Education Sessions and Workshop at AGU Fall 2022 Meeting
NAGT-Sponsored Topical Sessions
Mariama C Dryak, Polar Sciences Early Career Community Office, University of Colorado Boulder, Boulder, CO, United States and Lavanya Ashokkumar, United States Association of Polar Early Career Scientists, Tucson, AZ, United States
The polar and alpine sciences encompass a diverse mix of disciplines and research areas, yet struggle to fully represent diversity of people, for both historical and contemporary reasons. Accessibility to, as well as safety and inclusivity within the polar science community are critical components for building research networks and work environments where people feel safe, valued, and productive. There have been many recent advances in diversity, equity, inclusion, and accessibility led by new and established scientists, often on a volunteer basis. We invite abstract submissions from individuals and organizations that highlight work being done to help make the polar and alpine sciences a more welcoming, equitable and inclusive community and research that seeks to shine light on the challenges and structures that slow our progress forward.
Anne U Gold, Cooperative Institute for Research in Environmental Sciences (CIRES), Boulder, CO, United States,Elena B Sparrow, Univ Alaska Fairbanks, Fairbanks, AK, United States,Malinda Chase, Association for Interior Native Educators, Fairbanks, AK, United States andKatie Spellman, University of Alaska Fairbanks, International Arctic Research Center, Fairbanks, AK, United States
The changing polar environments have created important scientific and societal concerns in high and lower latitudes. In this session we will share effective approaches, frameworks and examples of how to promote a broad understanding and awareness of the changing Arctic and the related societal implications. The session will highlight effective strategies to inspire learners in both formal and informal learning contexts as well as communities. We also invite papers on effective ways of community engagement, co-design of educational and outreach activities, and fostering intergenerational or cross-cultural learning through Arctic Indigenous knowledge, science and observation.
Anne U Gold, Cooperative Institute for Research in Environmental Sciences (CIRES), Boulder, CO, United States,Eric Havel, Community Resources for Science, Berkeley, CA, United States,Carrie McDougall, NOAA, Boulder, CO, United States andSeth Spencer, Climate Generations, Minnesota, United States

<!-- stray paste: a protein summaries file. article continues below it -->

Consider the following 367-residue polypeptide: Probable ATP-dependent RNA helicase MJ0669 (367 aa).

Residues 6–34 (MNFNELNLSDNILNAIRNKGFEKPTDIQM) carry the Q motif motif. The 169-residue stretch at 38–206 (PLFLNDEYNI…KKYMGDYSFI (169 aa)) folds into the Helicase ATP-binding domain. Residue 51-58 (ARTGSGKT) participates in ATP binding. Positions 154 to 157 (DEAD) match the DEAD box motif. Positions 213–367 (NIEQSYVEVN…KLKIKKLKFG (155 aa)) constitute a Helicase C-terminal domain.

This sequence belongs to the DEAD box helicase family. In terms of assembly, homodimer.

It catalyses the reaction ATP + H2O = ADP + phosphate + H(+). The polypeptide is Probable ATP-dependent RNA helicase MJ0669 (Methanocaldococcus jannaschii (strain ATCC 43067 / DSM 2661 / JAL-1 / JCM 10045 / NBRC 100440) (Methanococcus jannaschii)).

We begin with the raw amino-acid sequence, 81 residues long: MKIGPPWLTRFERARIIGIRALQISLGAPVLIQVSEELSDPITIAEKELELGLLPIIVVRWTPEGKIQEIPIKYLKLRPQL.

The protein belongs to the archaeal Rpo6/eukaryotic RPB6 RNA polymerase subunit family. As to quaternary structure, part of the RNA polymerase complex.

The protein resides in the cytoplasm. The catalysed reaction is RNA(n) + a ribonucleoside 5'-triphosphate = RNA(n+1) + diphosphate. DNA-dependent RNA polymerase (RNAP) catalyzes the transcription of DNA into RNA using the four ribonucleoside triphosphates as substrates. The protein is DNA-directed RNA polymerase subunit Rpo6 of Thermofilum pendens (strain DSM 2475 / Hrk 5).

This session will showcase successful approaches for climate and resilience education both in K-12 and in informal learning settings. Presenters will share best practices for creating a sense of empowerment and hope in students, youth, and/or community members that leads to climate action, including climate mitigation and climate adaptation. We invite abstracts about classroom instruction that inspires students' learning about climate and energy topics and community resilience against natural hazards, including a focus on supporting mental health. We also invite abstracts to share effective strategies for inspiring youth and communities in informal learning settings to learn about and engage with climate and resilience topics. Of particular interest are abstracts that describe use of social cohesion techniques, efforts to achieve equity, and cultural relevance within diverse learning communities. This session will provide insight into lessons learned from programs that use innovative and novel approaches to teaching about climate, energy and community resilience.
Kristen K St John, James Madison University, Harrisonburg, VA, United States,Laura Lukes, University of British Columbia, Earth, Ocean and Atmospheric Sciences, Vancouver, BC, Canada,Julie C Libarkin, Michigan State University, Department of Earth and Environmental Sciences, East Lansing, MI, United States,Bridget K Mulvey, Kent State University Kent Campus, School of Teaching, Learning and Curriculum Studies, Kent, OH, United States andHeather A Fischer, Oregon State University, Corvallis, OR, United States
Education research findings in Earth and space science have the potential to inform teaching and impact learning in a wide range of settings and for a broad learner population. Understanding and applying robust theoretical foundations and appropriate interdisciplinary methodologies are essential to the research process. This session is a venue for Earth and space science education researchers to share the theoretical foundations, methods, and findings of their research. It is also a venue for those new to discipline-based education research to learn more about the underpinning and practices of this interdisciplinary field of study.
Simon Schneider, Ludwig Maximilians University of Munich, Department of Earth and Environmental Sciences, Munich, Germany andTanya Furman, Pennsylvania State University, Department of Geosciences, University Park, PA, United States
In our modern world, earth and environmental science education (formal as well as informal) is taking on an increasingly important role. Children and young people need to understand the interrelationships and interactions in the Earth system if they are to make decisions relevant to the future in terms of sustainability and responsibility.
We would like to invite you to share your ideas, approaches and experiences in earth and environmental education in this session. We are particularly interested in presenting as diverse an international perspective as possible. Regionally different socio-economic and socio-cultural contexts play an important role and shape Earth and environmental education individually in each case. We would like to stimulate exchange about such different approaches and concepts.